21. Verardi V, Croux C (2009) Robust regression in Stata. Stata J 9(3):439–453Google Scholar
  22. Verardi V, Wagner J (2011) Robust estimation of linear fixed effects panel data models with an application to the exporter productivity premium. Jahrb Natl Stat 231(4):546–557Google Scholar
  23. Vogel A, Dittrich S (2008) The German turnover tax statistics panel. J Appl Soc Sci Stud 128(4):661–670Google Scholar
  24. Vogel A, Wagner J (2010a) Higher productivity in importing German manufacturing firms: self-selection, learning from importing, or both? Rev World Econ 145(4):641–665CrossRefGoogle Scholar
  25. Vogel A, Wagner J (2010b) Exports and profitability–first evidence for German business services enterprises. Appl Econ Q 56(1):7–30CrossRefGoogle Scholar
  26. Vogel A, Wagner J, Burg F, Dittrich S (2008) Zur Dynamik der export- und importbeteiligung deutscher Industrieunternehmen. Empirische Befunde aus dem Umsatzsteuerpanel 2001 bis 2006. Wirtschaft und Statistik 11:1109–1116Google Scholar
  27. Wagner J (2007) Exports and productivity: a survey of the evidence from firm-level data. World Econ 30(1):60–82CrossRefGoogle Scholar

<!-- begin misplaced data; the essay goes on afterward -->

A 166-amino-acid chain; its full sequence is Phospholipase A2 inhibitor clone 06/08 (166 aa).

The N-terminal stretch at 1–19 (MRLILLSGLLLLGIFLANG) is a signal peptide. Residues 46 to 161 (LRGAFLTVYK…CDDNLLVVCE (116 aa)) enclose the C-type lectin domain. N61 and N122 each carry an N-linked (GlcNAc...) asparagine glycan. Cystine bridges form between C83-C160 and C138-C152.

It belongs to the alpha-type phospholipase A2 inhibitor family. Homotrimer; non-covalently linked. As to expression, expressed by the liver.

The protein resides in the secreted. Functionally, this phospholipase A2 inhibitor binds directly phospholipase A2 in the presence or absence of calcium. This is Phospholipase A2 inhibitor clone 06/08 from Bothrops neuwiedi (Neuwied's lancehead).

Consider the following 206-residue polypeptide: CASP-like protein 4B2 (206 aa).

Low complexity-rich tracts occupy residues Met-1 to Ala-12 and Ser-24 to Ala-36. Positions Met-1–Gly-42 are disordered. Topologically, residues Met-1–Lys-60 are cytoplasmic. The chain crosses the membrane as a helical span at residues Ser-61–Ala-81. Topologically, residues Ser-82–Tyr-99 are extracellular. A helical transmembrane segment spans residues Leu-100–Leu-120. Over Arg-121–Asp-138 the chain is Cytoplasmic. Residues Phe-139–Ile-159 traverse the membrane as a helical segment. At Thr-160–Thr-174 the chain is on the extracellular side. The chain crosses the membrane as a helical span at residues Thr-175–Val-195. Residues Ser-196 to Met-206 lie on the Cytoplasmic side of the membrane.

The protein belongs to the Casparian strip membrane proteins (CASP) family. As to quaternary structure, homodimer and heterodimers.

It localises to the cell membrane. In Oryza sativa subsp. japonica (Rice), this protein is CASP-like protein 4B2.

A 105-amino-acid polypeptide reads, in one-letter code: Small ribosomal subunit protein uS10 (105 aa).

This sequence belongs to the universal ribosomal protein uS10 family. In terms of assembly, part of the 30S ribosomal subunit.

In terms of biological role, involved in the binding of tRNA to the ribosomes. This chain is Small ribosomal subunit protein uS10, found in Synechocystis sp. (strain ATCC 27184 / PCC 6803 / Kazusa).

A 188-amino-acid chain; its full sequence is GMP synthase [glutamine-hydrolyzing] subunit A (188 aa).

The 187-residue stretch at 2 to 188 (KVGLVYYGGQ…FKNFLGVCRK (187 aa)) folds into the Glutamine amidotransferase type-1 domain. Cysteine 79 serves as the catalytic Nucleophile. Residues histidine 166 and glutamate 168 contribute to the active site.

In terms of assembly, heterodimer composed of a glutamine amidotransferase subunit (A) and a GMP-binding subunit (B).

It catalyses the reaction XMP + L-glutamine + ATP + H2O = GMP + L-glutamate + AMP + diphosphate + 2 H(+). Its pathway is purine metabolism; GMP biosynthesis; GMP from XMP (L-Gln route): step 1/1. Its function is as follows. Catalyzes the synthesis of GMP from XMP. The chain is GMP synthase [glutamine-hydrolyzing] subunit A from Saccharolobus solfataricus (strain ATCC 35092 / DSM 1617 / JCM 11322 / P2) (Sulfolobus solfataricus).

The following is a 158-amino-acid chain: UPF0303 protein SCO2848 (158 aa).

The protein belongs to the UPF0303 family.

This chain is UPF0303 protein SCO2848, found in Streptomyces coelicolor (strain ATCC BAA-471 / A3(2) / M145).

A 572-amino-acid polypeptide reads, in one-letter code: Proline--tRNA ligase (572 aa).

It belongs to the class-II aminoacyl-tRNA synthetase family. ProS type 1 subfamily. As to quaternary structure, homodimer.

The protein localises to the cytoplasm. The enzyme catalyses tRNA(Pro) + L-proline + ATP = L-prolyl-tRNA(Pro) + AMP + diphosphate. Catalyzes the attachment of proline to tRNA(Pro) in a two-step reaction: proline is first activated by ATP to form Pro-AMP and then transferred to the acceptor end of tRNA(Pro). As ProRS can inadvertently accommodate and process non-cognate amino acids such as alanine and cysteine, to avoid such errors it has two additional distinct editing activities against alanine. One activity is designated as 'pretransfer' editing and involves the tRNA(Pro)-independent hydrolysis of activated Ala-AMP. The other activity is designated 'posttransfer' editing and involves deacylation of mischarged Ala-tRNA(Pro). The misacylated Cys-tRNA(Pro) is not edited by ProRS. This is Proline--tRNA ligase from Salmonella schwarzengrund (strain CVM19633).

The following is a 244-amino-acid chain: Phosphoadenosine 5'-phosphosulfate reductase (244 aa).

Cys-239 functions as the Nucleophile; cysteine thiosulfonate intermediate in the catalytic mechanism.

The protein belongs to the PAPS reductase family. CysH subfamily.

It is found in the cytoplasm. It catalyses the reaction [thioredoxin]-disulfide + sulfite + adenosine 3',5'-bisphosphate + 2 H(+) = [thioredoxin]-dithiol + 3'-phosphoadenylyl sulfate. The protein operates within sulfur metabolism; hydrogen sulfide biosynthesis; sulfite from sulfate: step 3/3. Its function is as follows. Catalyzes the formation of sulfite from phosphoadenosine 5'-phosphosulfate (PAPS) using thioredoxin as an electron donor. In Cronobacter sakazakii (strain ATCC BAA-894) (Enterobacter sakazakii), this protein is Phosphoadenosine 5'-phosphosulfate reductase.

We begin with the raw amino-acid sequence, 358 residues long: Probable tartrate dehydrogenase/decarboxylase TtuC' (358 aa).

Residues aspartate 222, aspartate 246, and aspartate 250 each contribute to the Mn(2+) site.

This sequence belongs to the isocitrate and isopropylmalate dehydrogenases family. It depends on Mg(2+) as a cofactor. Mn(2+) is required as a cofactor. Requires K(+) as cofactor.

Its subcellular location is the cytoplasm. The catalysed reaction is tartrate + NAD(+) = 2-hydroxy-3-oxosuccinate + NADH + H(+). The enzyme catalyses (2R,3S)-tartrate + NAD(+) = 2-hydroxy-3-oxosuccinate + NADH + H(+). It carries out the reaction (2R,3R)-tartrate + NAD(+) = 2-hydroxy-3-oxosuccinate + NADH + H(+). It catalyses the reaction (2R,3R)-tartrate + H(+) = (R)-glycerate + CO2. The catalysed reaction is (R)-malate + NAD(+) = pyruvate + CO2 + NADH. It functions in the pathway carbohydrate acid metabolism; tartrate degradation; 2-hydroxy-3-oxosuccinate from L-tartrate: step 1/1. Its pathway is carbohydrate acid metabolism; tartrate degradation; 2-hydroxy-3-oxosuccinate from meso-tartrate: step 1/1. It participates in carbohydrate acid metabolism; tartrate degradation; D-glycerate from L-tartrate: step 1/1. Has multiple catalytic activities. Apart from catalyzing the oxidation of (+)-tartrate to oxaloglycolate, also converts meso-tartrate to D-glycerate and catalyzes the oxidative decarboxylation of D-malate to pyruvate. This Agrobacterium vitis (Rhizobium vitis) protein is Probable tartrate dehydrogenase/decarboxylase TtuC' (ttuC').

28. Wagner J (2008a) A note why more West than East German firms export. Int Econ Econ Pol 5(4):363–370CrossRefGoogle Scholar
  29. Wagner J (2008b) Export entry, export exit and productivity in German manufacturing industries. Int J Econ Bus 15(2):169–180CrossRefGoogle Scholar
  30. Wagner J (2011) International trade and firm performance: a survey of empirical studies since 2006. University of Lueneburg Working Papers in Economics 210, August (forthcoming, Review of World Economics)Google Scholar
  31. Zühlke S, Zwick M, Scharnhorst S, Wende T (2004) The research data centres of the Federal Statistical Office and the statistical offices of the Länder. J Appl Soc Sci Stud 124(4):567–578Google Scholar

Copyright information

© Springer Science+Business Media, LLC 2011

Authors and Affiliations

  1. 1.Leuphana University, Lueneburg and IZABonnGermany
  2. 2.Institute of EconomicsLeuphana University LueneburgLueneburgGermany

Personalised recommendations